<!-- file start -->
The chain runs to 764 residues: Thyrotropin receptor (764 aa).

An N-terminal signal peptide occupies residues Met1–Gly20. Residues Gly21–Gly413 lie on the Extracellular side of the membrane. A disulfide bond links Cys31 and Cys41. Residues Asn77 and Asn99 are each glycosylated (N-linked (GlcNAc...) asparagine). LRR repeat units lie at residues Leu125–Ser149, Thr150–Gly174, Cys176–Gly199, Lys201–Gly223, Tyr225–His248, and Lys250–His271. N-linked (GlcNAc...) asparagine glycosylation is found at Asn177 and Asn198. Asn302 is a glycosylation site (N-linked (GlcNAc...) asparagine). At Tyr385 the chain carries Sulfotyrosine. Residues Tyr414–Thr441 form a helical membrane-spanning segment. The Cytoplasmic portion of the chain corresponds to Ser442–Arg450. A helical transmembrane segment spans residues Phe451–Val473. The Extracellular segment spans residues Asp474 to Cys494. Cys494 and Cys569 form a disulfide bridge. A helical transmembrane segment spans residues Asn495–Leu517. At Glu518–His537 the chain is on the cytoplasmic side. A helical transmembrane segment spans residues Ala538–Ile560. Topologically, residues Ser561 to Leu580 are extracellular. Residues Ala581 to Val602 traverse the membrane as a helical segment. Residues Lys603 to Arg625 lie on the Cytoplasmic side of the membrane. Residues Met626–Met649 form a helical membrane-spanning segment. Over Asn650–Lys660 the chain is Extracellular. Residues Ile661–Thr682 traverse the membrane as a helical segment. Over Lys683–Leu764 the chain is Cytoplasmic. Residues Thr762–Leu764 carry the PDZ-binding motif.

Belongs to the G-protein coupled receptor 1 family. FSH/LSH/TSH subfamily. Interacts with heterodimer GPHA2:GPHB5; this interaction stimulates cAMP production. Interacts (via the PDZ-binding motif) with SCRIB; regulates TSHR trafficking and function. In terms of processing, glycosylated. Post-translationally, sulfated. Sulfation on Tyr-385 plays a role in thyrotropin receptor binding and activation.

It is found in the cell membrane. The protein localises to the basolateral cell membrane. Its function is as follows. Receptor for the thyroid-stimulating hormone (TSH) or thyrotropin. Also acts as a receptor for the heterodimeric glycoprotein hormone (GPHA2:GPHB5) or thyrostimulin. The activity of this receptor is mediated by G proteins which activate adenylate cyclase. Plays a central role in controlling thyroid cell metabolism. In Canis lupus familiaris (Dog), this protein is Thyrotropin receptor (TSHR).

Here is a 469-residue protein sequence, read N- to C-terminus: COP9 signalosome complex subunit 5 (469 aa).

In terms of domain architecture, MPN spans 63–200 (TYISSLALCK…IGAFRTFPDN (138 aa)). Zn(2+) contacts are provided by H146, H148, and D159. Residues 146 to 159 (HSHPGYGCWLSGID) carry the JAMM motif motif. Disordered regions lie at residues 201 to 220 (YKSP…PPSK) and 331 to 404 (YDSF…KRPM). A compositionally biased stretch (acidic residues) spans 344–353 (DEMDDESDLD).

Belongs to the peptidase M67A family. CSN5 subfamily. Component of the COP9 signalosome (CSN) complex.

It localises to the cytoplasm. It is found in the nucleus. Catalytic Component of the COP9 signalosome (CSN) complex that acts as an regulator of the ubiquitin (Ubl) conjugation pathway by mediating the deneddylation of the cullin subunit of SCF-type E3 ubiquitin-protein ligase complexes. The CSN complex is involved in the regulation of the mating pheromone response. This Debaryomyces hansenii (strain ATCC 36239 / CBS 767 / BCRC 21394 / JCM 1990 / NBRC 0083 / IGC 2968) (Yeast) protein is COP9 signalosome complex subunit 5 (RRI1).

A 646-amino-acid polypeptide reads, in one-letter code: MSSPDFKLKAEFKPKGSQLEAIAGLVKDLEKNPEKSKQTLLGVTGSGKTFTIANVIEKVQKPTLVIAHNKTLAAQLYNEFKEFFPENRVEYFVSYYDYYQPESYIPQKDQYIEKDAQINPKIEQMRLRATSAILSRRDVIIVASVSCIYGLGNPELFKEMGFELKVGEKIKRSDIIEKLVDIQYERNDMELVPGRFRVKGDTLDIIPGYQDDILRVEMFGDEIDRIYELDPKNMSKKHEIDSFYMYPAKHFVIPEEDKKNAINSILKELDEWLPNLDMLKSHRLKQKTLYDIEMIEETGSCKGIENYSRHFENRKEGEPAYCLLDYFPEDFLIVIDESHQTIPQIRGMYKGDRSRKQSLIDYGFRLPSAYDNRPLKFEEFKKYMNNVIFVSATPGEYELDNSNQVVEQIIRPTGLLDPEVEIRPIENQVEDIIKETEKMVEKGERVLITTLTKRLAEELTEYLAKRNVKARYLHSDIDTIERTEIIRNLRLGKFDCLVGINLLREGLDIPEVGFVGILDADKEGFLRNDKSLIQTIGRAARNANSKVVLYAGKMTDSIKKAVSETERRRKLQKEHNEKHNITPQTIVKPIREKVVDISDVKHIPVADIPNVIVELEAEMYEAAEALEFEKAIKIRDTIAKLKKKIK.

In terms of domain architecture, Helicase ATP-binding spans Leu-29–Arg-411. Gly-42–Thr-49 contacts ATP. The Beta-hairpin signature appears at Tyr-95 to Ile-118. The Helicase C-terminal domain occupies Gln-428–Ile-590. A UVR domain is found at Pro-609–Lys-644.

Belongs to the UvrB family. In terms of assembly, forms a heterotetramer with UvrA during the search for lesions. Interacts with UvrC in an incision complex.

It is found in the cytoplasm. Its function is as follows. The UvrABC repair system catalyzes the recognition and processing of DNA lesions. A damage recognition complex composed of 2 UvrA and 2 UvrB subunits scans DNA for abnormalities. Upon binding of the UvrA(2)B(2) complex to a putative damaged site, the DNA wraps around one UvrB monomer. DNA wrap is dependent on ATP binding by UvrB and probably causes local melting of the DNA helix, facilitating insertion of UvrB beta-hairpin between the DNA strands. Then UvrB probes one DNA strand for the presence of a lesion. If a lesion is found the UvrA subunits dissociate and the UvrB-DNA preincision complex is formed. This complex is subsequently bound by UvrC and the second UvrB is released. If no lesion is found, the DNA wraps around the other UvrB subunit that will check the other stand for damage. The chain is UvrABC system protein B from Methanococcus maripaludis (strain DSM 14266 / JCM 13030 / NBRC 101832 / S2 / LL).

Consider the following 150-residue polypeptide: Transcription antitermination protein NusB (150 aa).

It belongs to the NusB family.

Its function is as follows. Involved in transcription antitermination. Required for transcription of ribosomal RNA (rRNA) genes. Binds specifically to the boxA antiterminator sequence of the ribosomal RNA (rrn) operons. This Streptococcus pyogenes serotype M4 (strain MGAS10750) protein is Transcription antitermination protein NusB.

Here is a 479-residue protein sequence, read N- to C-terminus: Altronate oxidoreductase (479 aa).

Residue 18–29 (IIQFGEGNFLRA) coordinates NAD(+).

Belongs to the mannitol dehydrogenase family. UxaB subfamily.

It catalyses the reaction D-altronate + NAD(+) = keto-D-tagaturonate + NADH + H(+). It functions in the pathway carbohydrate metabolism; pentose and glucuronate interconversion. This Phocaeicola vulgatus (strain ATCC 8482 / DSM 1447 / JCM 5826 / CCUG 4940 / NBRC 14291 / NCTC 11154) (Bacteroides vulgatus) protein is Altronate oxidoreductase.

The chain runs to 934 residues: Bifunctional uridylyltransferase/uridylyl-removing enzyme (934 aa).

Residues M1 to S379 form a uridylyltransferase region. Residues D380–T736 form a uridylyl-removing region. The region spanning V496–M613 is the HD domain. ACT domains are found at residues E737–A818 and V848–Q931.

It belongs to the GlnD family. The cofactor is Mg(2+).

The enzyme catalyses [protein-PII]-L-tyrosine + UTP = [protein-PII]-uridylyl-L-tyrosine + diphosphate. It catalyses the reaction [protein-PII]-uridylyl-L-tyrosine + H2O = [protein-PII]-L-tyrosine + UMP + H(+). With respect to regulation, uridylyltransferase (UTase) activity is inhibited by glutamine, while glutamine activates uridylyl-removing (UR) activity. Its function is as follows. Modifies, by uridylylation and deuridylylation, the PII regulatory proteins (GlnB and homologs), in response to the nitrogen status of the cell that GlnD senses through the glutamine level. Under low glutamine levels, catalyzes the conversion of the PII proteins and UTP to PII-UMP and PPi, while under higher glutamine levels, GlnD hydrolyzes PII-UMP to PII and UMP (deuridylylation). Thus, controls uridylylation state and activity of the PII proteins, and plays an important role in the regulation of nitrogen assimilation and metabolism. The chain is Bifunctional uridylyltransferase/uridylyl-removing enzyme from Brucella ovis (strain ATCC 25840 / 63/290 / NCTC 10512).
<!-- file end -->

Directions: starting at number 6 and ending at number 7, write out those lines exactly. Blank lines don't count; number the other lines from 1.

In terms of domain architecture, MPN spans 63–200 (TYISSLALCK…IGAFRTFPDN (138 aa)). Zn(2+) contacts are provided by H146, H148, and D159. Residues 146 to 159 (HSHPGYGCWLSGID) carry the JAMM motif motif. Disordered regions lie at residues 201 to 220 (YKSP…PPSK) and 331 to 404 (YDSF…KRPM). A compositionally biased stretch (acidic residues) spans 344–353 (DEMDDESDLD).

Belongs to the peptidase M67A family. CSN5 subfamily. Component of the COP9 signalosome (CSN) complex.